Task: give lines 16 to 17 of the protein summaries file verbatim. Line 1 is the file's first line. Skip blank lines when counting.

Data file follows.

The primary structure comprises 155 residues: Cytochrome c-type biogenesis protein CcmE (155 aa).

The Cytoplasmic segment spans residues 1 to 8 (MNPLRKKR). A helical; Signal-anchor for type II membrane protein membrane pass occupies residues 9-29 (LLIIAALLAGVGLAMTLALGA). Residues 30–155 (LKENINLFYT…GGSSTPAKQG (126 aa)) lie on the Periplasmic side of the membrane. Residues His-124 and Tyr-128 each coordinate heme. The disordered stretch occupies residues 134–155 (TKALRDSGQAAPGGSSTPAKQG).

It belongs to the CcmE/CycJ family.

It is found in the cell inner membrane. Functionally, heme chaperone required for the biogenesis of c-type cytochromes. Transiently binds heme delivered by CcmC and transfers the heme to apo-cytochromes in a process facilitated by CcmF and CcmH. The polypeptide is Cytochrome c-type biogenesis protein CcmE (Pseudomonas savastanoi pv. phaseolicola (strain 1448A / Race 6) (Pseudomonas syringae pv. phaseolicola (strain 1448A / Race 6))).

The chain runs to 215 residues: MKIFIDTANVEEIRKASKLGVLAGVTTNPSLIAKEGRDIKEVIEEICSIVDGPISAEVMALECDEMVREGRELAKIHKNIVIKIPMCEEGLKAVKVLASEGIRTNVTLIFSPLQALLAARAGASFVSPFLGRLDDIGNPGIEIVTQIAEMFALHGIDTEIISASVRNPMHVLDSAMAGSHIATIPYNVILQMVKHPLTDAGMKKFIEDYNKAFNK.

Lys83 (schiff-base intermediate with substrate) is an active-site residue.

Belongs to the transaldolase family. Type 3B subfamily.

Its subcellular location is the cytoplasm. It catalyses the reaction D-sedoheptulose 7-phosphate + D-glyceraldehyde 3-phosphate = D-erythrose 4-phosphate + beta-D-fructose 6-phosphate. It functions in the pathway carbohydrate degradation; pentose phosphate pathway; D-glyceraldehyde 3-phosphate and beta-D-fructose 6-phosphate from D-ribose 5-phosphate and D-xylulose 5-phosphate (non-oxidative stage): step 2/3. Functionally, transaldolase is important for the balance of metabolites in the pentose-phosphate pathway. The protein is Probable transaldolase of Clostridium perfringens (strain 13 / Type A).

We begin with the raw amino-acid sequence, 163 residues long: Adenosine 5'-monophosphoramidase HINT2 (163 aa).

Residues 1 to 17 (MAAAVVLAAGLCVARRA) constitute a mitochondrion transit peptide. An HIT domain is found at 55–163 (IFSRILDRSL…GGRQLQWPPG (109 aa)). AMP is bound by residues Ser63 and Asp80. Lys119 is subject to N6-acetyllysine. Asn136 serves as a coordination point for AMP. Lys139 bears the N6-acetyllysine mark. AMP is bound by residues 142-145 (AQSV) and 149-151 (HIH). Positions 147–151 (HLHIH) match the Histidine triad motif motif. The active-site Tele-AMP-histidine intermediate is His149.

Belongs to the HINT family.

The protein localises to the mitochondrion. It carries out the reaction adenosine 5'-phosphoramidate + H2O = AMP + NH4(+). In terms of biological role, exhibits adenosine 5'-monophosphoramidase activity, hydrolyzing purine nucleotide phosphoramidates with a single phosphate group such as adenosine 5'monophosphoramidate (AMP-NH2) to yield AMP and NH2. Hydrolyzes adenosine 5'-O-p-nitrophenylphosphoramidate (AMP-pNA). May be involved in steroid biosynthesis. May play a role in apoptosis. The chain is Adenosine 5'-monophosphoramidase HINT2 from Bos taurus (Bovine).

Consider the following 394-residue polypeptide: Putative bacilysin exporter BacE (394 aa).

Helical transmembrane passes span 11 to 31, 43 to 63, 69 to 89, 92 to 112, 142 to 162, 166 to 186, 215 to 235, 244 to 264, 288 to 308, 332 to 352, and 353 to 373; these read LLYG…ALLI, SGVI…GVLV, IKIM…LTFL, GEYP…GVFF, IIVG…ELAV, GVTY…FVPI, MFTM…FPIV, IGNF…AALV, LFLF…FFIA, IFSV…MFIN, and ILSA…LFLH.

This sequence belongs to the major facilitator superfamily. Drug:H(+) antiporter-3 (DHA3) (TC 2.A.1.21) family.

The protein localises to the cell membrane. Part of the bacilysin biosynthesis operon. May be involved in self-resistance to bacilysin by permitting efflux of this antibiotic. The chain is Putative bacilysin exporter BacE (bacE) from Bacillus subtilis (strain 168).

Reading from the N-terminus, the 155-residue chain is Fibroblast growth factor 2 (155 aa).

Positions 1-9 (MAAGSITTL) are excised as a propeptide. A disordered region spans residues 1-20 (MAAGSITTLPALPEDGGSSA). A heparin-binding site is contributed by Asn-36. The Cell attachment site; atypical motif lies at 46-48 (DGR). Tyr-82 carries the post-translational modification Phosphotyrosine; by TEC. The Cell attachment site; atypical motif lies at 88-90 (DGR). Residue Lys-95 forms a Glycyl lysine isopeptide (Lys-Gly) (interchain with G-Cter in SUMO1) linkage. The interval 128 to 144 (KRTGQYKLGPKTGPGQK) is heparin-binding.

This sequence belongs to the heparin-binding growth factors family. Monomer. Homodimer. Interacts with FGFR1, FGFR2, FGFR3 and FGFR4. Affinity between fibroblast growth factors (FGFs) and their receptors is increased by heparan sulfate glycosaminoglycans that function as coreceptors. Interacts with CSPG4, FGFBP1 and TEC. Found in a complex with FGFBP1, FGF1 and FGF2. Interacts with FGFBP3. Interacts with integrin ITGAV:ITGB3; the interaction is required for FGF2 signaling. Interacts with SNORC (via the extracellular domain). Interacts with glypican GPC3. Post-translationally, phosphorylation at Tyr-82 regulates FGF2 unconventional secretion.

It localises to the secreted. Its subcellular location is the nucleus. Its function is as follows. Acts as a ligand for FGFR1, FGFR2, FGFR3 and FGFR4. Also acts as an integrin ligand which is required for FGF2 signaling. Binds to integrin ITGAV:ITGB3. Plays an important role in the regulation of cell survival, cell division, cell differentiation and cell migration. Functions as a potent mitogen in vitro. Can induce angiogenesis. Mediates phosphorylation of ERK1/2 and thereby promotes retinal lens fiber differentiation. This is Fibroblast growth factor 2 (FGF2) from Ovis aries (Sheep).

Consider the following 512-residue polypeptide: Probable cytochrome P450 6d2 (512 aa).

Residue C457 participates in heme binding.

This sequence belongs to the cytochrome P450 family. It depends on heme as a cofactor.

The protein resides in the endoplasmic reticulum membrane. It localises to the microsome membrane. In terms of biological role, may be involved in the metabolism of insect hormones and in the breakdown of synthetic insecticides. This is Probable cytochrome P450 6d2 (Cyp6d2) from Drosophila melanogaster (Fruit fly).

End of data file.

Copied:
The protein localises to the cell membrane. Part of the bacilysin biosynthesis operon. May be involved in self-resistance to bacilysin by permitting efflux of this antibiotic. The chain is Putative bacilysin exporter BacE (bacE) from Bacillus subtilis (strain 168).

Reading from the N-terminus, the 155-residue chain is Fibroblast growth factor 2 (155 aa).